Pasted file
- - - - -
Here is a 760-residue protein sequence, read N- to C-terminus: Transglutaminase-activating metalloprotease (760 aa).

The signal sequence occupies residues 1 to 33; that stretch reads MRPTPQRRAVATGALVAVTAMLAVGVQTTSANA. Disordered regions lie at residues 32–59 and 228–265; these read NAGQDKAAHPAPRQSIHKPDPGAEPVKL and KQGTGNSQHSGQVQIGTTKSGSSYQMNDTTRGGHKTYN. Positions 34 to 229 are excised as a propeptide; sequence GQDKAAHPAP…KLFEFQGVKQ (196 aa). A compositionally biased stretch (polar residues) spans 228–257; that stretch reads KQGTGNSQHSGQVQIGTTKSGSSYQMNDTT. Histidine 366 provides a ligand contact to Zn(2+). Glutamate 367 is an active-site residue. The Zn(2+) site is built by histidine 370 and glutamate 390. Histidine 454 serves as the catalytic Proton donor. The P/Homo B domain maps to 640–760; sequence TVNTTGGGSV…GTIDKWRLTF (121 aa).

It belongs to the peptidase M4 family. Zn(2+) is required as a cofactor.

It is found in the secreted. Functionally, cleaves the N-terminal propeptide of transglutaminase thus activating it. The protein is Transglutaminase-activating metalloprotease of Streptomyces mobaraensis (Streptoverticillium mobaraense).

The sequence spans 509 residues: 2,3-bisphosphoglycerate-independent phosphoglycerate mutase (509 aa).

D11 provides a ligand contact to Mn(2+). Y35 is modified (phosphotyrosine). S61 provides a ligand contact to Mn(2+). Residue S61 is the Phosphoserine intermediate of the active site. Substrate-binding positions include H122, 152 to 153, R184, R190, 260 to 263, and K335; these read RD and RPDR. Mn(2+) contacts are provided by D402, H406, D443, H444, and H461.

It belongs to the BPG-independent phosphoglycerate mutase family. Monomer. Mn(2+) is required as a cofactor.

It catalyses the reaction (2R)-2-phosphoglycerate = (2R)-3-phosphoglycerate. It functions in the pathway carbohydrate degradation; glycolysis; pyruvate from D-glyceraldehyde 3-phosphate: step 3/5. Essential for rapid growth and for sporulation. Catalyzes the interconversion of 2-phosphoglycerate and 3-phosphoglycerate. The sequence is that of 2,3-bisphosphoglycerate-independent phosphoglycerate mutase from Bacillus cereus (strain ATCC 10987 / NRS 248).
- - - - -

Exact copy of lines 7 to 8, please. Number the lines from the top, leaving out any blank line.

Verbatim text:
It belongs to the BPG-independent phosphoglycerate mutase family. Monomer. Mn(2+) is required as a cofactor.

It catalyses the reaction (2R)-2-phosphoglycerate = (2R)-3-phosphoglycerate. It functions in the pathway carbohydrate degradation; glycolysis; pyruvate from D-glyceraldehyde 3-phosphate: step 3/5. Essential for rapid growth and for sporulation. Catalyzes the interconversion of 2-phosphoglycerate and 3-phosphoglycerate. The sequence is that of 2,3-bisphosphoglycerate-independent phosphoglycerate mutase from Bacillus cereus (strain ATCC 10987 / NRS 248).